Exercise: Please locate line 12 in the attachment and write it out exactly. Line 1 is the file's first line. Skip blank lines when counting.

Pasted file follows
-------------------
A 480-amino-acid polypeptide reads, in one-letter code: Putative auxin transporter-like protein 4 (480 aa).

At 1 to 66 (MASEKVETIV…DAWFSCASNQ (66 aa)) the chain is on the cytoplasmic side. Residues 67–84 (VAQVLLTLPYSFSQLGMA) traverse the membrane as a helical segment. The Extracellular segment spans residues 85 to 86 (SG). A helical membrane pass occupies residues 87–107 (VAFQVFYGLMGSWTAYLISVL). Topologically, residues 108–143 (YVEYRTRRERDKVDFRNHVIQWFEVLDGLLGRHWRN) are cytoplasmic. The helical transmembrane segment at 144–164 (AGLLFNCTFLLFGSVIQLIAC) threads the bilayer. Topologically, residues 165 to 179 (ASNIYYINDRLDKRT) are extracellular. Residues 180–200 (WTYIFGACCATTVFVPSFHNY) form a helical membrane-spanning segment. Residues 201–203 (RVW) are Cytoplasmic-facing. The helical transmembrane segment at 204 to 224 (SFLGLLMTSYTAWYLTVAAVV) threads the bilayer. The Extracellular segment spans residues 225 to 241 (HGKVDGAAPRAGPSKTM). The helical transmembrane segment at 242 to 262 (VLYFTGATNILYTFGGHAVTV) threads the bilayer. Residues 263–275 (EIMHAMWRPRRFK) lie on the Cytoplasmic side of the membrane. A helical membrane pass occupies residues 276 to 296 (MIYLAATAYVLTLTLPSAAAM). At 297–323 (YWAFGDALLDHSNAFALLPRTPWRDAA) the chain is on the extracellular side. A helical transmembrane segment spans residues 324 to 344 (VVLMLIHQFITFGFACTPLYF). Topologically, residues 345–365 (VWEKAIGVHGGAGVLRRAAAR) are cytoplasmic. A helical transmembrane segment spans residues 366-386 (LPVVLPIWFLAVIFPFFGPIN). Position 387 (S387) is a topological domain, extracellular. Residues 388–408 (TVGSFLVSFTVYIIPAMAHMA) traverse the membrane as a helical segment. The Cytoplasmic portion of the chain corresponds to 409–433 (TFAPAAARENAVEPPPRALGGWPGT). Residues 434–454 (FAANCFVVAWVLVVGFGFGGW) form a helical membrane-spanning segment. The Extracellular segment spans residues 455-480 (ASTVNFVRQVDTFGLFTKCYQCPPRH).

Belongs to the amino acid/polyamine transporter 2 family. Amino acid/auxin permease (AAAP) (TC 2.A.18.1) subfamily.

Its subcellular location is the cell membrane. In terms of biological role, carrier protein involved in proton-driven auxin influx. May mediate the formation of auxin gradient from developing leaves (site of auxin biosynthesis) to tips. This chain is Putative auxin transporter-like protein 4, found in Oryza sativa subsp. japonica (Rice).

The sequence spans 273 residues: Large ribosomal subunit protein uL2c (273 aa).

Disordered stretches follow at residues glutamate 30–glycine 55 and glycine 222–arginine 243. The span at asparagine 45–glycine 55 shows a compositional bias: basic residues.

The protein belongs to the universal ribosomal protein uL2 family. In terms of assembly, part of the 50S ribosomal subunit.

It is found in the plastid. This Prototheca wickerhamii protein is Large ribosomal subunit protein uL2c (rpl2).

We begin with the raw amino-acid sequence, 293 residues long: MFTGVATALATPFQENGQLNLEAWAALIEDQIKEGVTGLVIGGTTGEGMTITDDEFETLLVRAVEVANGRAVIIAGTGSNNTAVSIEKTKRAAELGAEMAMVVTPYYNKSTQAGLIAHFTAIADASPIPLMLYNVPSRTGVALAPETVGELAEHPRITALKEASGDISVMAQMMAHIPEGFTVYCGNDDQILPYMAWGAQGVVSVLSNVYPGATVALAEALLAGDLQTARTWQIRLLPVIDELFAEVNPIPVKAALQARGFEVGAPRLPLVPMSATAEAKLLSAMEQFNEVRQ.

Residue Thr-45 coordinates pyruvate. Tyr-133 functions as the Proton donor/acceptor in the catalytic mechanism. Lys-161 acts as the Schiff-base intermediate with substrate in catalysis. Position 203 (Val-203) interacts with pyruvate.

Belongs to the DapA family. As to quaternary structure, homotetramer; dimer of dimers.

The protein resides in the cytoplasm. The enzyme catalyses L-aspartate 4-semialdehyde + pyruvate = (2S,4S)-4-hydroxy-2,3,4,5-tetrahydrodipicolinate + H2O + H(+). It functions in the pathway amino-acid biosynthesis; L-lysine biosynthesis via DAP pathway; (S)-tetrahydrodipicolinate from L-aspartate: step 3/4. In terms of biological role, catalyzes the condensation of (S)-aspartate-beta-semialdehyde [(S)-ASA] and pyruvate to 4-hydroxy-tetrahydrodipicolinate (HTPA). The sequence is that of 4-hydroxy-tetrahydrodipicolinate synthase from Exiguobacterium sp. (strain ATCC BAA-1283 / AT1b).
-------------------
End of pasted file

The protein resides in the cytoplasm. The enzyme catalyses L-aspartate 4-semialdehyde + pyruvate = (2S,4S)-4-hydroxy-2,3,4,5-tetrahydrodipicolinate + H2O + H(+). It functions in the pathway amino-acid biosynthesis; L-lysine biosynthesis via DAP pathway; (S)-tetrahydrodipicolinate from L-aspartate: step 3/4. In terms of biological role, catalyzes the condensation of (S)-aspartate-beta-semialdehyde [(S)-ASA] and pyruvate to 4-hydroxy-tetrahydrodipicolinate (HTPA). The sequence is that of 4-hydroxy-tetrahydrodipicolinate synthase from Exiguobacterium sp. (strain ATCC BAA-1283 / AT1b).